Now, i'm not saying that my artistic sensibilites are the same as open-heart surgery, but i am saying that i write better when i write by hand than when i write on a computer. I feel more comfortable writing by hand, or printing out a copy of a draft and editing it. I like to hold the pen in my fingers and feel the paper under my hand. I feel more connected to the work that way. So i use a lot of paper when i am writing. I try to use scrap paper when i can, and i recycle the old drafts, but there is still a lot of waste. So i cut corners in other places when i can. And there is simply no reason that i should buy a paper copy of a book that is in the public domain. There is no reason that i should buy a paper copy of beach fiction. There is no reason that i should buy a paper textbook.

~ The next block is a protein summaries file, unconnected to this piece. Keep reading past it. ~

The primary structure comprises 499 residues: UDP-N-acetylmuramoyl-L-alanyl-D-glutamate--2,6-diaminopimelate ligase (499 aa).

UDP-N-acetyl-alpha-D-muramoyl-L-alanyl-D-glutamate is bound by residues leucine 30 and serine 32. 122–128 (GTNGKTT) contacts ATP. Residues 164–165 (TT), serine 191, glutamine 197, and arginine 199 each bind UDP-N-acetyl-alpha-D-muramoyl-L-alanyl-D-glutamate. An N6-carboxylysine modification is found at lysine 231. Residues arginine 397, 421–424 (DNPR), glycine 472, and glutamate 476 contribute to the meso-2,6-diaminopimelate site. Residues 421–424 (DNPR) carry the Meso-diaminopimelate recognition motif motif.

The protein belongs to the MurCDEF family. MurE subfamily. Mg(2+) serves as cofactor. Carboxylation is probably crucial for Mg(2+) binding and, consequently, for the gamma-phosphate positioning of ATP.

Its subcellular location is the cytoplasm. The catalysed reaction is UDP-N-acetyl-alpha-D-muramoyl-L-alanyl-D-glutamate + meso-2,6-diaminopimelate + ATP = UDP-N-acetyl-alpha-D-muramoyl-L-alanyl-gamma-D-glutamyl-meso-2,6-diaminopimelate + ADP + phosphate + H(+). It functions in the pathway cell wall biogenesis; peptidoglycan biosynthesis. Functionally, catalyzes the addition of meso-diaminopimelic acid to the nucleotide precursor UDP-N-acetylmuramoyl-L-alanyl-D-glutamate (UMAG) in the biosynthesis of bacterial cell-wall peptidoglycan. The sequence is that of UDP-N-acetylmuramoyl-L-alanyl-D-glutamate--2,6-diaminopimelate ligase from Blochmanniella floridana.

My favorite books i will always own in physical form, whether purchased brand-spankin' new or lovingly used. I will read them until their bindings disintegrate and then i will buy a fresh copy. I will break their spines, dog-ear their pages, spill tea on their covers, and scribble incomprehensible notes in their margins. My cat will chew on their edges. They will be forgotten on trains, borrowed and never returned, faded by the sun, used to prop up wobbly table legs, and will fall off of moving trucks and be lost forever. And while i save up money for the coveted hardback copy with the decorative cover, i'll always have my digital backup.